That won't do. That entire attitude needs to go.

First of all, it's not true that when we elect Senators or anyone else we are giving them a term-limited Divine Right to rule us only as their judgment and conscience see fit. We've never conceived of these posts in that manner. We've long had public assemblies and insisted upon our right to write to, and maybe hear back from, our representatives. We've never fully conceded all governing authority to them -- the very idea of petitioning representatives and meeting in town halls to give them some lip is completely at odds with the idea that once they're in office they're entirely free to vote however they like without our input. Town halls and assemblies are expressly a way to give them our input -- and we expect them to listen.

We never have lived in this Golden Age where we just took the wisdom of Senators as gospel without challenging it. Never. That wouldn't even be America. In what kind of America do we just decide that Person X is our superior in all ways and so we should defer to him in all things? That's so non-American I can't imagine how a Senator could think of the country in that manner.

We elect our representatives to exercise our will. Period. Yes, we let them make all sorts of decisions on things that are highly technical or which we care little about. The day to day functioning of government, the details of taxation and spending.

But the fact that we cede, temporarily, and qualifiedly, power to representatives to vote as their judgment suggests on the little things does not mean we've given up the right to exercise our right, as citizens in a democracy, to demand our wishes be obeyed on the big things, the things we've bothered to learn about and form an opinion about.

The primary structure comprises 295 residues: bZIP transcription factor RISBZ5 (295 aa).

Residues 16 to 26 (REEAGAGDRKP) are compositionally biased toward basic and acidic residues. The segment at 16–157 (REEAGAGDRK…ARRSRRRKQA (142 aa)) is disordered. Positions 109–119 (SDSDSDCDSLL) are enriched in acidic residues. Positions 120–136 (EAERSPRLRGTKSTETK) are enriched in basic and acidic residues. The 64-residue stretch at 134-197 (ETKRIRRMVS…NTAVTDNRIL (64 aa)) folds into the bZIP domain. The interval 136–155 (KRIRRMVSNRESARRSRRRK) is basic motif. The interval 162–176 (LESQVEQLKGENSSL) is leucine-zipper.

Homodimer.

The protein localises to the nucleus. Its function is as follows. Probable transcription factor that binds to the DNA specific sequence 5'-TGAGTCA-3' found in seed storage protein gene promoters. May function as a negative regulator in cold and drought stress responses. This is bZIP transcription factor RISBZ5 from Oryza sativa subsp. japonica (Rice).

Specter, Lugar, and the rest of the Imperial Senators seem to think that we Americans have delegated our thinking to them, all of it, as if we were the Betas and Deltas in Brave New World, an intellectually-stunted sub-species, and they are the Double Plus Alphas, an intellectually-enhanced overlord species.

This isn't even the sort of thing that rankles because deep in our hearts we suspect it's true -- that is, it's not the case that we recoil from this because we recognize the horrific truth contained within it. Quite the opposite -- it rankles because most of us suspect that the usual attributes of a successful politician are a bland personality, a desperate need for validation, and a low regard for honesty and personal ethics. "High intellect" is definitely not one of the aspects of your typical elected official, and in fact probably tends to hurt a candidate.

Quick -- off the top of your head, name all the top-flight scientists, engineers, and mathematicians who've become successful politicians.

So: We have an entire class of mediocre-minded people -- not dummies, exactly, but at that just right level of mediocre intelligence that's not too low to perform at a job that requires some reading but isn't too high to come off as threatening or dangerous -- who've decided that they're so smart they get to do all of our thinking on our behalf, whether we ask them for this service or not.

Or even if we vocally object to it.

And these, you know, are the guys who then lecture to us about "civility" and What Democracy Is All About.

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posted by Ace at 04:12 PM